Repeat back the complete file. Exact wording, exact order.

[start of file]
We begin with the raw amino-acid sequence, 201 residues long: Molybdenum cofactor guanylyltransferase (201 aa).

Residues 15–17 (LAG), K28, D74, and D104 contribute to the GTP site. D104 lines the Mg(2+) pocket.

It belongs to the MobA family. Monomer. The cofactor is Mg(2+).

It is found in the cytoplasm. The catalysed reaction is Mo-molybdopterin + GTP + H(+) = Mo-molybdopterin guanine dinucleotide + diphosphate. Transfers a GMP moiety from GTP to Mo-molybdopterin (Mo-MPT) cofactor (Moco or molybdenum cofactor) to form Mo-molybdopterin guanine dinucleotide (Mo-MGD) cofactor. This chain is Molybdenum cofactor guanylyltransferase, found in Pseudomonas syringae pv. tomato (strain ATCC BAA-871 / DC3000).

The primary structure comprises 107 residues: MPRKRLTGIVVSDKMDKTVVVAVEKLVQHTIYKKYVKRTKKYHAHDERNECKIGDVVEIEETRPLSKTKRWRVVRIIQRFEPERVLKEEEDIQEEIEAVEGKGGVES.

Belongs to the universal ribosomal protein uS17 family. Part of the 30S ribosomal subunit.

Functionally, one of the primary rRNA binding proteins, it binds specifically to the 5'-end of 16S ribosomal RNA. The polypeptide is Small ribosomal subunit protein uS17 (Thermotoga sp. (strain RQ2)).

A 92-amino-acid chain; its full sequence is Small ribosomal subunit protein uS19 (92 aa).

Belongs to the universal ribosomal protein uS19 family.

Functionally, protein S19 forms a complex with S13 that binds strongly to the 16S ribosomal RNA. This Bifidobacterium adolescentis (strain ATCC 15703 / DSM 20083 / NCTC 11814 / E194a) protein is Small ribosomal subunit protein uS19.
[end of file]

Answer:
We begin with the raw amino-acid sequence, 201 residues long: Molybdenum cofactor guanylyltransferase (201 aa).

Residues 15–17 (LAG), K28, D74, and D104 contribute to the GTP site. D104 lines the Mg(2+) pocket.

It belongs to the MobA family. Monomer. The cofactor is Mg(2+).

It is found in the cytoplasm. The catalysed reaction is Mo-molybdopterin + GTP + H(+) = Mo-molybdopterin guanine dinucleotide + diphosphate. Transfers a GMP moiety from GTP to Mo-molybdopterin (Mo-MPT) cofactor (Moco or molybdenum cofactor) to form Mo-molybdopterin guanine dinucleotide (Mo-MGD) cofactor. This chain is Molybdenum cofactor guanylyltransferase, found in Pseudomonas syringae pv. tomato (strain ATCC BAA-871 / DC3000).

The primary structure comprises 107 residues: MPRKRLTGIVVSDKMDKTVVVAVEKLVQHTIYKKYVKRTKKYHAHDERNECKIGDVVEIEETRPLSKTKRWRVVRIIQRFEPERVLKEEEDIQEEIEAVEGKGGVES.

Belongs to the universal ribosomal protein uS17 family. Part of the 30S ribosomal subunit.

Functionally, one of the primary rRNA binding proteins, it binds specifically to the 5'-end of 16S ribosomal RNA. The polypeptide is Small ribosomal subunit protein uS17 (Thermotoga sp. (strain RQ2)).

A 92-amino-acid chain; its full sequence is Small ribosomal subunit protein uS19 (92 aa).

Belongs to the universal ribosomal protein uS19 family.

Functionally, protein S19 forms a complex with S13 that binds strongly to the 16S ribosomal RNA. This Bifidobacterium adolescentis (strain ATCC 15703 / DSM 20083 / NCTC 11814 / E194a) protein is Small ribosomal subunit protein uS19.